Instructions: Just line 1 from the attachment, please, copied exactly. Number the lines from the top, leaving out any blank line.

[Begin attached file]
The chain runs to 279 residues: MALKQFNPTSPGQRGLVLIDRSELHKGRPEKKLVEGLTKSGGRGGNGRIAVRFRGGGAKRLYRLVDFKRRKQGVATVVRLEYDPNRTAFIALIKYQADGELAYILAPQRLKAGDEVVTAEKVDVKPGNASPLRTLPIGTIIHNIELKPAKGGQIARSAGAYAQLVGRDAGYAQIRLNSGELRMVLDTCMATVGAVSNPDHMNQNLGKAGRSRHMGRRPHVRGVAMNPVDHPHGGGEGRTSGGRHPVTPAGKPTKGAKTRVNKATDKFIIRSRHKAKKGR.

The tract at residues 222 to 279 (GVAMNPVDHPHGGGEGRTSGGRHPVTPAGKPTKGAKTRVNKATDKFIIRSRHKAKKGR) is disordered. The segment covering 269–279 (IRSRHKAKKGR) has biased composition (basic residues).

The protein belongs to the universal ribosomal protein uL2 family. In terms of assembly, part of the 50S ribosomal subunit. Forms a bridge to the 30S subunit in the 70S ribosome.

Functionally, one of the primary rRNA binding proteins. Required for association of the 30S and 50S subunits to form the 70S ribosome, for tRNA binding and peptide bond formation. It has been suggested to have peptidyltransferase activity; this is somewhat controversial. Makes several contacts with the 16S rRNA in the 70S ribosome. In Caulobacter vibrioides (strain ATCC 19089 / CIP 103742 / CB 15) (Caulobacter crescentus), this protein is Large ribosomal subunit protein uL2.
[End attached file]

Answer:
The chain runs to 279 residues: MALKQFNPTSPGQRGLVLIDRSELHKGRPEKKLVEGLTKSGGRGGNGRIAVRFRGGGAKRLYRLVDFKRRKQGVATVVRLEYDPNRTAFIALIKYQADGELAYILAPQRLKAGDEVVTAEKVDVKPGNASPLRTLPIGTIIHNIELKPAKGGQIARSAGAYAQLVGRDAGYAQIRLNSGELRMVLDTCMATVGAVSNPDHMNQNLGKAGRSRHMGRRPHVRGVAMNPVDHPHGGGEGRTSGGRHPVTPAGKPTKGAKTRVNKATDKFIIRSRHKAKKGR.